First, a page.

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Re: Map of boot procedure
On Sun, 18 Dec 2005, Doug Crompton wrote:
On Sun, 18 Dec 2005, Tom Diehl wrote:
For at least FC3 forward (2.6 kernels??) the file is /etc/modprobe.conf. IIRC
modules.conf was for the 2.2/2.4 kernels.
Yes that is correct but this is a system generated file and the preferred
place (in SUSE) to make changes is /etc/modprobe.conf.local
There is also a /etc/modprobe.d directory that is referenced in
Fedora/Red Hat does not have /etc/modprobe.conf.local or /etc/modprobe.d.
That is most likely a SUSE modification from the way the kernel devel
people set thing up. None the less it is easy enough to understand.
Typically when you have a directory such as /etc/modprobe.d. that is
where packages put their specific config information. As you already
figured out the .local thing is for user modifications.
I went through a few interations of trying to make my sound and HDTV
work with these files and had no luck. That is when I put the load in
/etc/sysconfig/kernel. Now that I have some more input I may go back to
trying this again.
My understanding though of the modprobe files was that they modified
system generated loads - e.g. speciied aliases and install scripts to
modify the install of a module but only if it were called from somewhere
else. How does one force a load in modprobe.conf?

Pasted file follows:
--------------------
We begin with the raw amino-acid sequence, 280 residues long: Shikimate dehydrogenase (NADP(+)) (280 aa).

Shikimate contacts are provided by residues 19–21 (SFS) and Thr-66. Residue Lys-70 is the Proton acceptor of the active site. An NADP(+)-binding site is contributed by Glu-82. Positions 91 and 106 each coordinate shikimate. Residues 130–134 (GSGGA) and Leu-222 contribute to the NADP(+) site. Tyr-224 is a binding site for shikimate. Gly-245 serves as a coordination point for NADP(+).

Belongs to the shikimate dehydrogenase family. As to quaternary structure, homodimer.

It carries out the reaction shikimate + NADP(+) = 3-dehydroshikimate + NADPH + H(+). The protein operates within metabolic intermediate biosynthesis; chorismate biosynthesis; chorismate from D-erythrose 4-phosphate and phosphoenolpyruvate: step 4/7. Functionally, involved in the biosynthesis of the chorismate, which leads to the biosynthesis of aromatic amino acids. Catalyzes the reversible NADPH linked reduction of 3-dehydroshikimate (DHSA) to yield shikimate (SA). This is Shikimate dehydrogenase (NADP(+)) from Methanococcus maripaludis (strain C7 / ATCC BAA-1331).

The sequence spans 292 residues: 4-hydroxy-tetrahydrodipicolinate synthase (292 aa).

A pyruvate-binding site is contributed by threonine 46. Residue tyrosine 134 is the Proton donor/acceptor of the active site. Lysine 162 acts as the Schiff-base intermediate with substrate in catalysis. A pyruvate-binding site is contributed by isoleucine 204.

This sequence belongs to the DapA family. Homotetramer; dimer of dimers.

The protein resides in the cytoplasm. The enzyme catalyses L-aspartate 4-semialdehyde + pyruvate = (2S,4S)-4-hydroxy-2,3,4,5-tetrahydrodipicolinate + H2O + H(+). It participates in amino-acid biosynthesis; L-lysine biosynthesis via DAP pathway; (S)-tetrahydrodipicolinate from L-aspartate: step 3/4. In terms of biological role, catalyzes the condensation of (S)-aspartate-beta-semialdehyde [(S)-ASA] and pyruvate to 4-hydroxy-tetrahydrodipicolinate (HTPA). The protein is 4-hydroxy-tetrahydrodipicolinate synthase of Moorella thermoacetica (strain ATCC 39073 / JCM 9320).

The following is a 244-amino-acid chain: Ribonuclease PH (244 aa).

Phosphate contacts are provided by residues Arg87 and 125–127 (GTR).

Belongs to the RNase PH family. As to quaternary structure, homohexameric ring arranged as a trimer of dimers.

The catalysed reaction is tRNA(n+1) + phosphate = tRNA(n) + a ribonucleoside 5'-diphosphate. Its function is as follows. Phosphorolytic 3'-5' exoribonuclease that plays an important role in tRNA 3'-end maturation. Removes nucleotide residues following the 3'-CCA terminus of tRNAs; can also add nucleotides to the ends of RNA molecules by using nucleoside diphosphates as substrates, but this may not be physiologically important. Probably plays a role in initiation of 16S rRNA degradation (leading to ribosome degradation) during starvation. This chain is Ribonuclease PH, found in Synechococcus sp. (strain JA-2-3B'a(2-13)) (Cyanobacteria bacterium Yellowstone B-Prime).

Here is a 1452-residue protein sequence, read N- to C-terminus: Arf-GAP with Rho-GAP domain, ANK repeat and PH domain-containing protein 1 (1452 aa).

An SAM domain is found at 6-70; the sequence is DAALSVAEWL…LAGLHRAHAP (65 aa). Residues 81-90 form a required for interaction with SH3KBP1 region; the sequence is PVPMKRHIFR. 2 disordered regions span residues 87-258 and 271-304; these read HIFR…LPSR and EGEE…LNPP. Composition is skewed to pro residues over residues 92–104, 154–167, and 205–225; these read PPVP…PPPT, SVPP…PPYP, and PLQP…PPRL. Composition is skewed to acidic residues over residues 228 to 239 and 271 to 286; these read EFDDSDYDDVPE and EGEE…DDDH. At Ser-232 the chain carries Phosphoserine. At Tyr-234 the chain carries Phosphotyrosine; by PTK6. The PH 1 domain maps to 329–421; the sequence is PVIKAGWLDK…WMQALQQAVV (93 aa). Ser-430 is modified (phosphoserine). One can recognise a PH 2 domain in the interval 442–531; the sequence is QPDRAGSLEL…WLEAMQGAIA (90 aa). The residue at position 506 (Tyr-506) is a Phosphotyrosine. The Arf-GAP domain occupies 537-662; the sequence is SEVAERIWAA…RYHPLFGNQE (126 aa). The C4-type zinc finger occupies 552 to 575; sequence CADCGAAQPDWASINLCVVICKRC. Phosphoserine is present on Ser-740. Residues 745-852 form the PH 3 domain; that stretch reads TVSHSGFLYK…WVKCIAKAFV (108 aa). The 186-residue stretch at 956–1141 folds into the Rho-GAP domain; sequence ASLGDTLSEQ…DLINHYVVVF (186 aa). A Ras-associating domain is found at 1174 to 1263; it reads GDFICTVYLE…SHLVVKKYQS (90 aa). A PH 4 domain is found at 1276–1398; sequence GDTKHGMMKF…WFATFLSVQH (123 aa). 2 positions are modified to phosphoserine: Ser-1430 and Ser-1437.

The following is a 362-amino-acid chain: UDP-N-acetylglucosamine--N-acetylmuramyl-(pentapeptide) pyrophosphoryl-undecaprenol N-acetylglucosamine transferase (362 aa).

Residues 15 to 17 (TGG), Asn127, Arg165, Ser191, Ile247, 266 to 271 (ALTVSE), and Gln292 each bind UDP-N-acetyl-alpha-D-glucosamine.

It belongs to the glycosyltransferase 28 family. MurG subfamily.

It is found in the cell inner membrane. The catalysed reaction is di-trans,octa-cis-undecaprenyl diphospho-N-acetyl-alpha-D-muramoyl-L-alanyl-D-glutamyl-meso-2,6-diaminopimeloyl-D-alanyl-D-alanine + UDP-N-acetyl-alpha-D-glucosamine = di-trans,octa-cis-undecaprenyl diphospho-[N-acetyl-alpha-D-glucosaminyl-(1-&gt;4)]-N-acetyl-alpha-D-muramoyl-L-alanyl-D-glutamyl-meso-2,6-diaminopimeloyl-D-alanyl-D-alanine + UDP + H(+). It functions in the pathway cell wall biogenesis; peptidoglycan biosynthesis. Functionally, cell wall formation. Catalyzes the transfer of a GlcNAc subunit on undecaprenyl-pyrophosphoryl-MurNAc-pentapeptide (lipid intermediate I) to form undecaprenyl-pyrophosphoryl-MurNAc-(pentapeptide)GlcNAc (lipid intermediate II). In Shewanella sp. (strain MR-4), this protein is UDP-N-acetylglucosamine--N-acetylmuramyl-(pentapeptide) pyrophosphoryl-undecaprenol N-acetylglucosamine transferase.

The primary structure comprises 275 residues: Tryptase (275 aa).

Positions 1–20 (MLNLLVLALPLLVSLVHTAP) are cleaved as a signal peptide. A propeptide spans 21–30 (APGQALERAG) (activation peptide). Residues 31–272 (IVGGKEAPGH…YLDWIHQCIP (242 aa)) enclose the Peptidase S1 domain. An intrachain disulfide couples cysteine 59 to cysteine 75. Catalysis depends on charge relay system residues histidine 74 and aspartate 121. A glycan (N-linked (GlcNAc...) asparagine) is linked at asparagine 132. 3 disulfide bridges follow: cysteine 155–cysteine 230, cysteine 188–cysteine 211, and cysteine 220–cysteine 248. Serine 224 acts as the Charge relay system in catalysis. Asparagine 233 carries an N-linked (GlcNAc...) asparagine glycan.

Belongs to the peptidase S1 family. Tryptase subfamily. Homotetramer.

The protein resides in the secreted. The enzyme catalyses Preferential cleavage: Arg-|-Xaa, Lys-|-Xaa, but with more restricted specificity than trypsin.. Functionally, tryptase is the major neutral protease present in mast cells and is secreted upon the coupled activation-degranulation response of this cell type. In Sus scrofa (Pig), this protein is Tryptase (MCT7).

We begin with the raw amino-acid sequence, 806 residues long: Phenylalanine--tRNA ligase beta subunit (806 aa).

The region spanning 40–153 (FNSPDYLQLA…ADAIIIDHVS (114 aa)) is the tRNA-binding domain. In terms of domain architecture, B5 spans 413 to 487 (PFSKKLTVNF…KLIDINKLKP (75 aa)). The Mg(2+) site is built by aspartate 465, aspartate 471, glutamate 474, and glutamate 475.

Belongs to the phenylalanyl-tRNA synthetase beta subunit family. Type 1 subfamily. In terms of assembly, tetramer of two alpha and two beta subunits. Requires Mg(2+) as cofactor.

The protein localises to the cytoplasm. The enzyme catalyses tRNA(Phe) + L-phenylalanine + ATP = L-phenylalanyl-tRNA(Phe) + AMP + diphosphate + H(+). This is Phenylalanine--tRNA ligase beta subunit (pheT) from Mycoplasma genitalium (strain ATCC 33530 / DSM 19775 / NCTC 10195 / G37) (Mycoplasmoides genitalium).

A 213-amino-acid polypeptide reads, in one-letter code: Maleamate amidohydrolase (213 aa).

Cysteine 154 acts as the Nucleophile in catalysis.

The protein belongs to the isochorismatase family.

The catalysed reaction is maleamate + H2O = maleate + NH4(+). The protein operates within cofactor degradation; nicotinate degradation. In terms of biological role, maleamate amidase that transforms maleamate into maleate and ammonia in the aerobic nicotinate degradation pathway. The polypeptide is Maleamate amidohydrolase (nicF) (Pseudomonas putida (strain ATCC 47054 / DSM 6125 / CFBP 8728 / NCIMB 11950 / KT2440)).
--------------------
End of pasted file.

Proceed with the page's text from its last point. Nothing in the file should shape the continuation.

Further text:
Typically modprobe gets consulted when modules are loaded/unloaded. For the
most part this happens at boot time. For things like pcmcia cards for instance
modprobe gets consulted when the card in inserted and the modules are loaded.
I have something like the following that I added to get my wifi card working
automagically at boot time:
install ath0 /sbin/modprobe ath_pci; /usr/local/bin/wlanconfig ath0 create wlandev wifi0 wlanmode sta
This sets up the card when I insert it so that I do not have to do it by hand.
If you want to try loading different parameters without rebooting you need
to be able to unload the module, make changes in modprobe.conf* and then load
the module again. Sometimes the only to make changes is to reboot. If the
machine thinks that the module is in use it will not let you rm it.
Hope this helps,
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